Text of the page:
With MOKEN back in the water by the middle of October, and with all three of us living back on board, it was time to finish the clean-up. Despite endless taping and masking of the windows and bits that weren’t supposed to be painted, there was a fair bit of overspray that needed clean-up afterwards. This involved polishing all the white and green paint and using paint thinner to remove overspray from the stainless and windows.
We also had some fibreglass work done on some of the deck boxes and then all of them repainted inside with a white gel coat. Once that dried, we were finally able to move all the clutter from all over the boat that belongs in the lockers back to their rightful homes.
One of the painters returned to tape, prep and paint the anti-skid on the deck and pilothouse roof. The new Resene anti-skid paint is a little darker grey than the old but it looks great.
Chris took this opportunity to replace many of the aluminum and 304 stainless deck hardware with higher quality 316 stainless from our favourite stainless fabricator in town. Ador’s shop may not look like much, but the stuff he makes is beautiful. And all custom made. We had him copy the exterior engine room vent, the jack line brackets, the brackets for the paravanes, the pilothouse door wedges, boxes for our navigation lights, our outboard mounting handles, and two new mounts (one for our AIS and one to increase the height of our GPS antenna).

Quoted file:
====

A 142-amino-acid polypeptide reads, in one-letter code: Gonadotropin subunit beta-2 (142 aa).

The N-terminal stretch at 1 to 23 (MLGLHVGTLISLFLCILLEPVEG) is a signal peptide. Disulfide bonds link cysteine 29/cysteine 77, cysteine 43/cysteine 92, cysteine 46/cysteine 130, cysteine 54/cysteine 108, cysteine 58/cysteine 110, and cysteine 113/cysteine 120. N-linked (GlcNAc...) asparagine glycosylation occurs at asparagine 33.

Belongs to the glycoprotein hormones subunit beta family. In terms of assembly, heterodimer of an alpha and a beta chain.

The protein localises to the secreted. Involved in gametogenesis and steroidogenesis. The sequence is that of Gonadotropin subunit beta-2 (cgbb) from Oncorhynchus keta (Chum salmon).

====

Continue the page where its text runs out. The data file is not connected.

Originally another fabricator tried to make the paravane brackets. What a mistake that was. They didn’t fit. They weren’t even close, and the quality and finishing was nowhere near that done by Ador. But he took them and fixed them for us without even making us feel bad that we didn’t ask him to create them for us in the first place. Lesson learned.
While much of the lighting on MOKEN is already LED style, we’ve started swapping out the remaining incandescent lighting with LED lights. To this end, Chris replaced two under cupboard galley lights, all the lights in the engine room with LED lights, and upgraded the chart light in the pilothouse.